Police & Fire

Union County Sheriff’s Office Holds K9 Recertification Training

A police officer with his dog Credits: Jason Cohen
A police officer with his dog Credits: Jason Cohen
The dog attacking the officer in the dog suit Credits: Jason Cohen
A dog going through the training course Credits: Jason Cohen
A police officer in a dog protective padded suit Credits: Jason Cohen

SUMMIT, NJ - On Wednesday morning in Summit, man’s best friend showed he knows how to stop crime when the Union County Sheriff's K9 Unit held its rectification training.

The two day event featured 15 police units. All recertification training in northern New Jersey is done in Union County and takes place twice a year in the spring and fall. The Union County Sheriff's K9 Unit includes six handlers and 10 dogs.

The dogs practiced criminal apprehension, biting, tracking, simulated box and building searches, and even attacked one of the officers dressed in a full body Kevlar suit. The majority of the canines are trained as patrol and narcotics dogs, meaning they know how to apprehend criminals and sniff out drugs.  

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Sgt. Brian Howarth of the Union County Sheriff's Department who has been with the K9 unit for 15 years is the supervisor of the recertification event. Howarth, who has two dogs and one in training, said he loves his job and there isn’t anything else he would rather be doing.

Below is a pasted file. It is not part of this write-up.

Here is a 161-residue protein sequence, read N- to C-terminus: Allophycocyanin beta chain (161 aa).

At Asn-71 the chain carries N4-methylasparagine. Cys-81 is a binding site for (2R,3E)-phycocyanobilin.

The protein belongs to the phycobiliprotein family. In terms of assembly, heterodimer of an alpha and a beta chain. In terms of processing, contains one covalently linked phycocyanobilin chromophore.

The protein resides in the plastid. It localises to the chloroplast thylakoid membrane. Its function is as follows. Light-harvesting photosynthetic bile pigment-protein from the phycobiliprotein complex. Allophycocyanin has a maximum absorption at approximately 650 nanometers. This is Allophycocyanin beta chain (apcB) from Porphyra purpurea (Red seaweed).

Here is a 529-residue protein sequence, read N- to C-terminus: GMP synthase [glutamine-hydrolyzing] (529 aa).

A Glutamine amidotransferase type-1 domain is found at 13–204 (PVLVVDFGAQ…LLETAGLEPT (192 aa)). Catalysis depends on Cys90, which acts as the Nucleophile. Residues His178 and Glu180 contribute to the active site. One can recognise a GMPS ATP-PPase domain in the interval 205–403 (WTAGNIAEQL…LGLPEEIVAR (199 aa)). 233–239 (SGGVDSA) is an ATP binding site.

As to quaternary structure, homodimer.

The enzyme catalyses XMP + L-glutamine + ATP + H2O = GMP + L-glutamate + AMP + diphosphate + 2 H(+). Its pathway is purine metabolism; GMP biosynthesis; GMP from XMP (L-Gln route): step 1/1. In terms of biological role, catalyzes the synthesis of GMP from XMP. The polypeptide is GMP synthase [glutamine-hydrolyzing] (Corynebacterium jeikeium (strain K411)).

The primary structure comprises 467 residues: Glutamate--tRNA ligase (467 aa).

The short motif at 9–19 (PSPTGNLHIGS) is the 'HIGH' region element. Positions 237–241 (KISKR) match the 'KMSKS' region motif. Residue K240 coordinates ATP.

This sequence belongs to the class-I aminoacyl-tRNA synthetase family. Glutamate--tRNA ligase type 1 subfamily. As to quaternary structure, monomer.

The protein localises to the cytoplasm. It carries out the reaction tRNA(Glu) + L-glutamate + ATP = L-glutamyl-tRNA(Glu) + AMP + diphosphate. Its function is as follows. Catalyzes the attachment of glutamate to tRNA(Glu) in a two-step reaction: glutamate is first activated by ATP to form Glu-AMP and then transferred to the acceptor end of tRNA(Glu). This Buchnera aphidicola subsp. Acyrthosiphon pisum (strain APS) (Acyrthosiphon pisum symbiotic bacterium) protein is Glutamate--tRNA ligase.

The bonds he has formed with each of his dogs he treasures, he said. The State mandates that every dog must live with his handler; however, sheriff's department officers interview families about having the canine in the home and if they are not comfortable with it, the officer doesn’t proceed.

The dogs have two mindsets, Howarth said.

“They all know when the call comes in it's time to go to work,” Howarth said. “You can see their attitude change.”

Working with a dog is different, but quite rewarding, he said. Most people love their dog and don’t see him or her during the day because they work, but Howarth said he is extremely lucky to be able to spend all day with his dog. The one difference between having a partner and a canine is the need for a backup officer.

“I have the dog’s back and someone has my back,” he said.

They really make things easier in certain situations, Howarth said. In a building search or when looking for drugs, a dog helps very much, he said.

Detective Ron Callahan of Little Ferry has been on the job for 17 years. He is now with his third dog and really values the program. His three children love playing with Laszlo, but when duty calls, he switches gears and knows it’s time to get to work, Callahan said.

“It becomes a part of your family,” he said.

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